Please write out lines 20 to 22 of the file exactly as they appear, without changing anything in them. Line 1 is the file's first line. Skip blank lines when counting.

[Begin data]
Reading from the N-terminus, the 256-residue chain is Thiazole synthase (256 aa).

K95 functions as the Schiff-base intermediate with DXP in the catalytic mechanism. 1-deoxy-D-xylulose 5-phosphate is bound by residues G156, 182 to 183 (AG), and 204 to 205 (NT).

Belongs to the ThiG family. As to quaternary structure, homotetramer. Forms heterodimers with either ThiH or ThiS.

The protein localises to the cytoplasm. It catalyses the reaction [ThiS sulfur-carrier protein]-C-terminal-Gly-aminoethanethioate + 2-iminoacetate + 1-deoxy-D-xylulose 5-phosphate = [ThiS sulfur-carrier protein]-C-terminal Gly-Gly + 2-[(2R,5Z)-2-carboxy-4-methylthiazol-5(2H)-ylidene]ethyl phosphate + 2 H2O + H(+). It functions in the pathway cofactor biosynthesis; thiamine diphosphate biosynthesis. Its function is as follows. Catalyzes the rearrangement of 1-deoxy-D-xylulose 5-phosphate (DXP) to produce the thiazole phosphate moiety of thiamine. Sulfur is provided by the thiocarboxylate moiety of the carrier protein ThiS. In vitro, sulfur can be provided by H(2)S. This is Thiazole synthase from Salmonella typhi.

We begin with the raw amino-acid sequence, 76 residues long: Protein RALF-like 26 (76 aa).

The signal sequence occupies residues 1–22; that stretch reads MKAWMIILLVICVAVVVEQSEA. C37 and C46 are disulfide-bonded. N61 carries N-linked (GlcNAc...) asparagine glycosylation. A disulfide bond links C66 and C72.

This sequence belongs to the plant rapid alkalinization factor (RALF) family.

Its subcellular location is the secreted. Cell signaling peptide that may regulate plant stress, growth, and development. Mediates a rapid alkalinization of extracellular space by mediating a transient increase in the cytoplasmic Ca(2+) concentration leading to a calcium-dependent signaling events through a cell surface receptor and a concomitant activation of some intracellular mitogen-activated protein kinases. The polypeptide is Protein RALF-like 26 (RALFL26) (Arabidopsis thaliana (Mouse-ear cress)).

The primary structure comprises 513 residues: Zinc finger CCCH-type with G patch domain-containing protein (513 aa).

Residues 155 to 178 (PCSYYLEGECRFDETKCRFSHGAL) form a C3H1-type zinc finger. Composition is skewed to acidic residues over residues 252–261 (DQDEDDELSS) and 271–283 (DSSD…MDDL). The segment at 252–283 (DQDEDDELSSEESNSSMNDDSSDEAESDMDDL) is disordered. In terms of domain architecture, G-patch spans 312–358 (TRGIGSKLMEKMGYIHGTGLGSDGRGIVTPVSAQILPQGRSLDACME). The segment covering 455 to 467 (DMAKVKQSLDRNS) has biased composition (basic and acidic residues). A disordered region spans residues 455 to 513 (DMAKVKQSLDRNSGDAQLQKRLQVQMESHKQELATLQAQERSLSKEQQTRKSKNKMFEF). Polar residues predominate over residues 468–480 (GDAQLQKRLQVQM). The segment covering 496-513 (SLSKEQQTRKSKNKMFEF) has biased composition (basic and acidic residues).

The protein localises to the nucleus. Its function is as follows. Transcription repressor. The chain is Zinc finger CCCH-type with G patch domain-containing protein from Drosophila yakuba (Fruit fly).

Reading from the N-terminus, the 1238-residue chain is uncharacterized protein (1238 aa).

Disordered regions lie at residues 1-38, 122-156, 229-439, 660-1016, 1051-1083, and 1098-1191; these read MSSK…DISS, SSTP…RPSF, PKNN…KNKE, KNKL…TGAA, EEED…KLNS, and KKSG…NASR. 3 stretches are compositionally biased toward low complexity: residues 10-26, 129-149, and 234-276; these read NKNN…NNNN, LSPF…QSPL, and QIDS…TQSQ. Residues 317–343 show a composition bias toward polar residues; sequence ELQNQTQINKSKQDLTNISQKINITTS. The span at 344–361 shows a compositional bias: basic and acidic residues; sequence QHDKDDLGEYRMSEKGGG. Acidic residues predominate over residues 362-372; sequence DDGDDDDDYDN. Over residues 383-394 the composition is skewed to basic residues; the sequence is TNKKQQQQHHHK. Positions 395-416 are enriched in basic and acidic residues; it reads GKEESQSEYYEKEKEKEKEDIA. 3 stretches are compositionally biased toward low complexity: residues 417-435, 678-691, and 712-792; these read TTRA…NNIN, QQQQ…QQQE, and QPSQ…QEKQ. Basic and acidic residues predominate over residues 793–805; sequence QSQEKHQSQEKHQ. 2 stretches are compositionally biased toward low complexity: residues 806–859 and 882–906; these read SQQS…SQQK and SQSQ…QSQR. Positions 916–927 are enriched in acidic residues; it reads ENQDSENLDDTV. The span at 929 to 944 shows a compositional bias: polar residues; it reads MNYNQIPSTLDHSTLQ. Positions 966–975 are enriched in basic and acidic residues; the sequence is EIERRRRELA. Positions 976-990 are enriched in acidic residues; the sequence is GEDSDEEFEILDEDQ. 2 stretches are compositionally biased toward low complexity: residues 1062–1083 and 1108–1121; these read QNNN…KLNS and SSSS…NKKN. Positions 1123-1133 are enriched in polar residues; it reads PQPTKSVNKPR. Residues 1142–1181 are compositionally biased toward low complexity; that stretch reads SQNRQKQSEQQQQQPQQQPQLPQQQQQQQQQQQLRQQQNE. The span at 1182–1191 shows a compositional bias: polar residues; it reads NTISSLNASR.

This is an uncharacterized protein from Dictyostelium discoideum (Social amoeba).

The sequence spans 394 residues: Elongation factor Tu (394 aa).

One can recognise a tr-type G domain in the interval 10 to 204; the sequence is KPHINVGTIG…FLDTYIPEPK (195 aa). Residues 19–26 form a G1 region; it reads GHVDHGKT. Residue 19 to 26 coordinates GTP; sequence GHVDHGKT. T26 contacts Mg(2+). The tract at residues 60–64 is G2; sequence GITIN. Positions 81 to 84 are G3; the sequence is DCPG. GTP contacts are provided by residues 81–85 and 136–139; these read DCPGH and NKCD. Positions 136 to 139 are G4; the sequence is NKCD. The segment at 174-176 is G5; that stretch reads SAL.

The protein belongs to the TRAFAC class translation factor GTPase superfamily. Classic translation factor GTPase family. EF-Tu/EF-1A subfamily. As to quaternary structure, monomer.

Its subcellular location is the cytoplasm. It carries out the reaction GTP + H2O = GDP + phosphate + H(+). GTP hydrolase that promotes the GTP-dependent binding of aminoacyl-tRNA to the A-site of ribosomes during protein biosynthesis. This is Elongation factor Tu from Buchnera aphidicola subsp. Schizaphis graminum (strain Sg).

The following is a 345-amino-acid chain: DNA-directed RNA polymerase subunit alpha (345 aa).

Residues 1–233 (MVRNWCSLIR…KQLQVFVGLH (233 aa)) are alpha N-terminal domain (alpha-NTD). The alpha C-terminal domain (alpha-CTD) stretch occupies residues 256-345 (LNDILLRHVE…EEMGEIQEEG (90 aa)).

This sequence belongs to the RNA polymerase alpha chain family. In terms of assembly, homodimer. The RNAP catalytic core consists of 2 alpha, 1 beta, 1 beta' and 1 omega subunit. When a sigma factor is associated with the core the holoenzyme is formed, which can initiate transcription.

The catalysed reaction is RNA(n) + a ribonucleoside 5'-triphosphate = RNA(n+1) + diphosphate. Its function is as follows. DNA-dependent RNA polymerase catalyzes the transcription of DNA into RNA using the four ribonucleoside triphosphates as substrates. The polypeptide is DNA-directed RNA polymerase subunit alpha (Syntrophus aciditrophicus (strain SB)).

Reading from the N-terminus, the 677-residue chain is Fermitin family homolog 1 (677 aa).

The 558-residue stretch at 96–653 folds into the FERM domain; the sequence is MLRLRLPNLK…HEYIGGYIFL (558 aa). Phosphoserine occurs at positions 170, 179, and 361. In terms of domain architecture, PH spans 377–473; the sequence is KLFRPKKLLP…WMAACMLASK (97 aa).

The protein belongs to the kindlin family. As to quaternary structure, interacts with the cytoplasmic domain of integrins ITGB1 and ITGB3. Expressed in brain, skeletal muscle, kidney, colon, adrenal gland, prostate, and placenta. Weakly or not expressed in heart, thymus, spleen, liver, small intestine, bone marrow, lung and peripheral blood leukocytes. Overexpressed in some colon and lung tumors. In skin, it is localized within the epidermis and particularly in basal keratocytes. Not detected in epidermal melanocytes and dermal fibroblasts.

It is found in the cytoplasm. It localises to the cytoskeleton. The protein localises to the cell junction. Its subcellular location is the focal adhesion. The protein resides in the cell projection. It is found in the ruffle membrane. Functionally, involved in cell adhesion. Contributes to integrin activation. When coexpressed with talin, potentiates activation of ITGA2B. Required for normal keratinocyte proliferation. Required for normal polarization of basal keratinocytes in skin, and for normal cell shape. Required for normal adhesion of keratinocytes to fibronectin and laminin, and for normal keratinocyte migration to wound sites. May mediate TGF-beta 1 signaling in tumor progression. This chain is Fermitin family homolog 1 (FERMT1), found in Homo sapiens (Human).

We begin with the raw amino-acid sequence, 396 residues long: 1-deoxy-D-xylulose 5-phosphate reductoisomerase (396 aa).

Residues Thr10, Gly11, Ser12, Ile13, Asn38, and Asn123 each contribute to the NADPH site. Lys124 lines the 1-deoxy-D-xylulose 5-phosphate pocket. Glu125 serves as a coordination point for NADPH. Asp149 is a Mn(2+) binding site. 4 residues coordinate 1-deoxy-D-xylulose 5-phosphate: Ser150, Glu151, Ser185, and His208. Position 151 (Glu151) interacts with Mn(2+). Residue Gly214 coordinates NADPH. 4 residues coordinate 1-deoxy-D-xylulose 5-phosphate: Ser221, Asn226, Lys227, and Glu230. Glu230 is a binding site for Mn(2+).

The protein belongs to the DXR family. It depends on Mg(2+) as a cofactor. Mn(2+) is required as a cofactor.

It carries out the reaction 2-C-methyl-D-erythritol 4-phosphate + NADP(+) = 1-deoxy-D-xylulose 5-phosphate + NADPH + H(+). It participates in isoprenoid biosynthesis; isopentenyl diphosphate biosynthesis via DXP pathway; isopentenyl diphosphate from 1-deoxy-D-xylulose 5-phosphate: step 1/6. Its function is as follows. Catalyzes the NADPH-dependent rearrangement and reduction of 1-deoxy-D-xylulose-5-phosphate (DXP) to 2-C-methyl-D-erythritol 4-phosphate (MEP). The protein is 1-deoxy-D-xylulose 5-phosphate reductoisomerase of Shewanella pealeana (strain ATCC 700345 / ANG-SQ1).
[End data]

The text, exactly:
Residues 1–233 (MVRNWCSLIR…KQLQVFVGLH (233 aa)) are alpha N-terminal domain (alpha-NTD). The alpha C-terminal domain (alpha-CTD) stretch occupies residues 256-345 (LNDILLRHVE…EEMGEIQEEG (90 aa)).

This sequence belongs to the RNA polymerase alpha chain family. In terms of assembly, homodimer. The RNAP catalytic core consists of 2 alpha, 1 beta, 1 beta' and 1 omega subunit. When a sigma factor is associated with the core the holoenzyme is formed, which can initiate transcription.

The catalysed reaction is RNA(n) + a ribonucleoside 5'-triphosphate = RNA(n+1) + diphosphate. Its function is as follows. DNA-dependent RNA polymerase catalyzes the transcription of DNA into RNA using the four ribonucleoside triphosphates as substrates. The polypeptide is DNA-directed RNA polymerase subunit alpha (Syntrophus aciditrophicus (strain SB)).